As a kid, sometimes I was rather agnostic. Sometimes it was merely apathy. Other times, I was so enraptured by the stories of the lives of saints that I wished I could experience pain and wounds as they did. I think that I wanted so much to endure what many saints endured, if just to have external pain to focus on, instead of the internal emotional pain.
Many, many saints embraced pain and self-mutilation in the name of God. St. Margaret Mary mutilated herself until she was paralyzed. Numerous saints, like St. Francis of Assisi, St. Catherine of Siena, St. Therese, St. Escriva…they all flagellated themselves. Even the children of Fatima flogged themselves.
I soaked up the stories of self-mortification, and I think I subconsciously hoped that such bodily pain would give my mental pain some meaning. Since I was too chicken to cut myself, I prayed fervently that God would give me stigmata.
Year after year, for Lent, my parish would put out this large crown of thorns in front of the ambo. Many years I wished I had the guts to run from my family’s front-row pew and jam it on my head hard just so I can get some wounds, pain, and bleeding, and I felt that God would justify my actions.
Yet I feared such action would land me in a mental hospital. On one hand, I knew I would love the solitude and serenity of being committed. It would be a safe place. On the other hand, I was afraid of how angry dad would get if I didn’t put on a “good face” for the public. Jamming a crown of thorns on my head would probably have caused people to wonder what the heck was going on at home, and I didn’t want dad to start raging or spanking. So, I never gave into that yearly temptation.
Other times I was apathetic. Almost agnostic. I didn’t care. Where was God? Where was God when I felt such extreme emotional pain? Why wasn’t He rescuing me? Faith wasn’t making me feel better. This Jesus business just ate up my Sunday mornings.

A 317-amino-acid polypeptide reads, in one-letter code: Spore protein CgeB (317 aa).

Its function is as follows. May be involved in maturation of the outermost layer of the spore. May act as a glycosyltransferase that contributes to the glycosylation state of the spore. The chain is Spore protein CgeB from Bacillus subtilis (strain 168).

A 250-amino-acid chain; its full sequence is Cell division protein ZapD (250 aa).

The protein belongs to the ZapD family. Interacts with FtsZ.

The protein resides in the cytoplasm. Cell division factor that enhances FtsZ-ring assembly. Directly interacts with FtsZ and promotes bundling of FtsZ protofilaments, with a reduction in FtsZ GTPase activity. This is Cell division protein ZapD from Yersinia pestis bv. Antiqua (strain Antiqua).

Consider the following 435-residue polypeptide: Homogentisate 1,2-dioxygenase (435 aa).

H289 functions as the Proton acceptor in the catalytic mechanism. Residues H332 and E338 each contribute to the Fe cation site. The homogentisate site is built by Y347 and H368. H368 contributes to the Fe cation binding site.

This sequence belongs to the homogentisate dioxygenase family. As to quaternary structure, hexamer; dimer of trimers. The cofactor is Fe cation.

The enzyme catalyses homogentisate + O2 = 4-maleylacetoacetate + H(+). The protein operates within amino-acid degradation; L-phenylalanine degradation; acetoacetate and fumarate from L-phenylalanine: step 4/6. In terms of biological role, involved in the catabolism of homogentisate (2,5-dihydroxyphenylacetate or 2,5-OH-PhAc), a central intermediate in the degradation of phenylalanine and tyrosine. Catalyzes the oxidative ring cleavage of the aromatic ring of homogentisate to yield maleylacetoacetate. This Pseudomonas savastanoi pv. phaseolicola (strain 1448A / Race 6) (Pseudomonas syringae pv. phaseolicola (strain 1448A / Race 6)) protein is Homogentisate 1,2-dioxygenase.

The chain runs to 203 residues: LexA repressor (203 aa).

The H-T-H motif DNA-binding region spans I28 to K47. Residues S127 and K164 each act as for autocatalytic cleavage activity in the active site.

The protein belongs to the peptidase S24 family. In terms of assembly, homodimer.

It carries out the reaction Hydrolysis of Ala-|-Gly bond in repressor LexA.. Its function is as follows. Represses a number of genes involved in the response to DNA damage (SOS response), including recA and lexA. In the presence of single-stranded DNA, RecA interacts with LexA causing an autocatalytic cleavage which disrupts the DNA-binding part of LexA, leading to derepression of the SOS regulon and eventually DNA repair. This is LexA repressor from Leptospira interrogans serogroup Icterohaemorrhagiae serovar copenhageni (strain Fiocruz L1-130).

Besides, my dad hated going to Mass, so if I skipped out (These allergies might be a cold, so I’d better stay home…) it made him feel less lonely. That hopefully meant that he wouldn’t be as angry, and that would hopefully mean home would be somewhat happier that day. We would both dislike the “stupid” music, and just wanted to get in and get out as fast as possible, so we sometimes went to the 7am Mass while the rest of the family went to the 9am Mass.
Once, I managed to 2 or so months without going to Mass when I was down with mono, which I caught from the shared chalice. Only about 3 of those weeks were times when I truly couldn’t get to church. I could barely get to the bathroom. Other times I probably could have gone to church…but I kept excusing myself. Besides, excusing myself gave dad an excuse to stay home with me. We celebrated the shared communion of watching Bugs Bunny cartoons while everyone else was remembering Jesus’ crucifixion and resurrection.
I couldn’t keep up such apathy for long. I craved the hymns. I wanted a more thoughtful pace. God won me back over. I would enjoy church again. I loved the songs by Dan Schutte and Marty Haugen. So singable! This deaf girl could follow along…especially when Mom was cantor because I knew her voice so well. And then the scrupulosity would hit again, spurred on by my new-found love for spirituality.